Inside Pine Gap: The Spy Who Came in from the Desert
By David Rosenberg
Hardie Grant Books, 2011
216 pages, $35 (pb)
David Rosenberg found 1960s television show Mission Impossible “irresistible” with its patriotic tales of high-tech US government spies thwarting the “bad guys”.
After an 18-year career as a US National Security Agency (NSA) electronic signals analyst at the CIA’s Pine Gap spy base in Australia’s remote interior, Rosenberg’s book, Inside Pine Gap, makes it clear that he has yet to grow up.
An electrical engineer, Rosenberg worked at Pine Gap in Alice Springs from 1990 to 2008. Pine Gap is the electronic eavesdropping, ground control base for US satellites collecting foreign signals intelligence.
Rosenberg describes his role as analysing the military capabilities of countries “that pose a threat” to the US and Australia.
Rosenberg is keen to “debunk the myths, rumours and concerns of protest organisations” by stressing that Pine Gap “does not kill babies or civilians” because it “isn’t capable of initiating either the launch or activation of any weapons”.
This is highly questionable. There is well-founded suspicion that Pine Gap has been used to target bombs in Iraq and Afghanistan.
Rosenberg himself reveals that Pine Gap was important for guiding GPS-navigated US weapons in Iraq by countering Iraq’s GPS-jammers.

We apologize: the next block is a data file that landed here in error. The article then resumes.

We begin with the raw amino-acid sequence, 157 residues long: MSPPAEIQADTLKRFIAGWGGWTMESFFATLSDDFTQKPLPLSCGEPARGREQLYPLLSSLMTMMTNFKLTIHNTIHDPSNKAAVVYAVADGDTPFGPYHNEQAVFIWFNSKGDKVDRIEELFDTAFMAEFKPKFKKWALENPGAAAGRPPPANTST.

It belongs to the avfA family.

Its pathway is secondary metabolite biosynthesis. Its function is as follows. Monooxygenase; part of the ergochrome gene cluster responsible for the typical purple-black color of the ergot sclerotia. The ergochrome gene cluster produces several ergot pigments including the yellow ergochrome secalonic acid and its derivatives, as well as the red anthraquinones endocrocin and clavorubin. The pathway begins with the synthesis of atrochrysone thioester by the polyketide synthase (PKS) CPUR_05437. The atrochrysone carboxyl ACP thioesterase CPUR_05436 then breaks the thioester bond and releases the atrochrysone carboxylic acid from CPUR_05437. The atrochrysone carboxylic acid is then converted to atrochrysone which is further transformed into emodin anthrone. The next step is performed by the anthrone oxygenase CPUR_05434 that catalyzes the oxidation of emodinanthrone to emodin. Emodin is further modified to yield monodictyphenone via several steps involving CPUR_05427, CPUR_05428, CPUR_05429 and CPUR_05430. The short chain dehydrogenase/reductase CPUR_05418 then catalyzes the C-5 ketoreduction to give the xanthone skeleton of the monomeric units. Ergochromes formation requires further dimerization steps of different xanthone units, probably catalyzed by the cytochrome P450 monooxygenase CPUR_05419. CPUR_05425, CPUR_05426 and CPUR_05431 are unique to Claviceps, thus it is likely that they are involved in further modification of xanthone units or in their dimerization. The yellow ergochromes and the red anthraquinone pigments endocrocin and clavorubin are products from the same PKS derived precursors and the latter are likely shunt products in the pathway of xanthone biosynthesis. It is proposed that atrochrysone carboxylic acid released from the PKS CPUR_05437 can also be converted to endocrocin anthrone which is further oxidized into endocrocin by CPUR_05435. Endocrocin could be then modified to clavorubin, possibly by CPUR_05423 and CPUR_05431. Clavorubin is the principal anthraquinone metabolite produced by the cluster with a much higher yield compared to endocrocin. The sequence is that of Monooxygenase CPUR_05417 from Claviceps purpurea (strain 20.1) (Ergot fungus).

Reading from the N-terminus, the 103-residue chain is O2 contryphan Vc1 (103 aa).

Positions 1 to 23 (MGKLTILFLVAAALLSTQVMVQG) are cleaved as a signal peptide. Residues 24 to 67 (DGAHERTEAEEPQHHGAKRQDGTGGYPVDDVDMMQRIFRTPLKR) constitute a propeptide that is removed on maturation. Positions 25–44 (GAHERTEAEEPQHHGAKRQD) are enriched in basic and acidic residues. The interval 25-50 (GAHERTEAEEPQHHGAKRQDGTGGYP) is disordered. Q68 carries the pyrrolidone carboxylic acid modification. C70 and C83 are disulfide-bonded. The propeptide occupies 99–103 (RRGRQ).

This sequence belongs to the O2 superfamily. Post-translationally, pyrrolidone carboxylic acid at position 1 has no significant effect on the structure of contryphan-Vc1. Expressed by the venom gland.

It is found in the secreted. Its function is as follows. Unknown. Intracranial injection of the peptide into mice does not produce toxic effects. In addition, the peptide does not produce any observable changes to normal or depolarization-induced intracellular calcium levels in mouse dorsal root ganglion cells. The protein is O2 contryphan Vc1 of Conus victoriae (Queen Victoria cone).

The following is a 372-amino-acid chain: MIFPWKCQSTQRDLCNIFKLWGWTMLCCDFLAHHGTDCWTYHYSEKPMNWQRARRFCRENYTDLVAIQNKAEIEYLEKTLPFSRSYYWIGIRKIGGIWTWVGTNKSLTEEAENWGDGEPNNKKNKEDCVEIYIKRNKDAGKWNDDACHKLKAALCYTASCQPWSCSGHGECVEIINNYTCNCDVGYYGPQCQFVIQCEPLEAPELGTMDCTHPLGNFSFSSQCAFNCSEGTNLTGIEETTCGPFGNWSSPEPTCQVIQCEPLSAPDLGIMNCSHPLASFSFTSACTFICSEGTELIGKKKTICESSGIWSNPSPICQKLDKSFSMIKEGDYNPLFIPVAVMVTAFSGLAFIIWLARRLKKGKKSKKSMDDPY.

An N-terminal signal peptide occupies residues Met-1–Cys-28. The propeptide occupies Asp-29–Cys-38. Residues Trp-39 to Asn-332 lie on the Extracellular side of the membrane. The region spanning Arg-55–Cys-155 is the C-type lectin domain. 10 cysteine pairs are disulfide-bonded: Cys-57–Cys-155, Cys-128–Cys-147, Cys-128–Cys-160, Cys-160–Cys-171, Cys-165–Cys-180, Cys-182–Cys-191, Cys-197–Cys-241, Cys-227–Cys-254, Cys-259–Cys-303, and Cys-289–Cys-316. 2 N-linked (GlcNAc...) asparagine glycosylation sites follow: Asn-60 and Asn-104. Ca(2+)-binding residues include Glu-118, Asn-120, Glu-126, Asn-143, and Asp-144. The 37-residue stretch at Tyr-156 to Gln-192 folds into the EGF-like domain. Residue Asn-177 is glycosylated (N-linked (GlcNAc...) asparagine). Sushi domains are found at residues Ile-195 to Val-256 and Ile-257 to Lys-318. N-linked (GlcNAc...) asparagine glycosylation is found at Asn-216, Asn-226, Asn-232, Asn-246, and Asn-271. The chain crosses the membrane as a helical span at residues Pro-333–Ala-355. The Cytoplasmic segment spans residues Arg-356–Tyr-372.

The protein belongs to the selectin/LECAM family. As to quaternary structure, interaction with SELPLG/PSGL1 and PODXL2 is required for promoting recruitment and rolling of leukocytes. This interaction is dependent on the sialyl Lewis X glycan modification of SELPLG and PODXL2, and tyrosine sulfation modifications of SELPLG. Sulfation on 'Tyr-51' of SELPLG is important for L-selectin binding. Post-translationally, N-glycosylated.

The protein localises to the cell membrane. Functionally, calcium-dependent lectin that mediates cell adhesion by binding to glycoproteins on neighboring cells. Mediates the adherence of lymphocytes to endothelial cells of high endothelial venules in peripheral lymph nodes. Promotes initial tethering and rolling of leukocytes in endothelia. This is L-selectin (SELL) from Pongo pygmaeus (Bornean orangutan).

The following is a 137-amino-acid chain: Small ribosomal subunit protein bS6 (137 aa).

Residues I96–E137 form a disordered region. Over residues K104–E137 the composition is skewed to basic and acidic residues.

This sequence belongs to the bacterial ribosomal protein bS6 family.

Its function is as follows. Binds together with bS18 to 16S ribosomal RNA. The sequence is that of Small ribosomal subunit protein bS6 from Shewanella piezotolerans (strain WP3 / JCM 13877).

Even if Rosenberg’s claim of Pine Gap having its hands off weapons triggers is true, however, the claim of Pine Gap being non-lethal is merely trivially true. The intelligence “eyes and ears” of a modern army are essential to its war-fighting capabilities.
Rosenberg spent much of his time locating enemy military and strategic targets, the better for US bombs to find them. Pine Gap, as Rosenberg also shows, locates downed US pilots, the better to return them to their job of killing.
Even though Rosenberg found the George W Bush administration’s reasons for attacking Iraq in 2003 to be groundless, he and the rest of the largely sceptical spies at Pine Gap continued to perform their patriotic duty ― to “save the lives of Americans and Australians engaged in military operations”.
In other words, supporting a horrendous war by “supporting the troops”.
The CIA doesn’t run its largest spy base outside the US to provide an economic stimulus package for Alice Springs or to run a humanitarian mission during wars.
Pine Gap exists to defend the military, political and economic interests of US capitalism and to help fight wars for these interests when deemed necessary.
The very premise of Rosenberg’s book ― that it has been approved by the NSW and the Australian government ― invalidates the book as a true account of Pine Gap. Rosenberg is not so much a whistle-blower as a trumpet-blower, loudly peddling myths useful to US governments and their spy agencies.
Rosenberg is also a huckster flogging the saccharine reassurances about Pine Gap that its Australian government hosts resort to so readily ― even though no Australian parliamentarian is allowed to enter the base.
In 1975, then-prime minister Gough Whitlam made noises about closing Pine Gap.
Subsequent prime ministers have not made the same mistake nor suffered the same fate as Whitlam ― an undemocratic sacking for, among other things, threatening the cosy world of the US military, their political masters and the US corporations they all serve.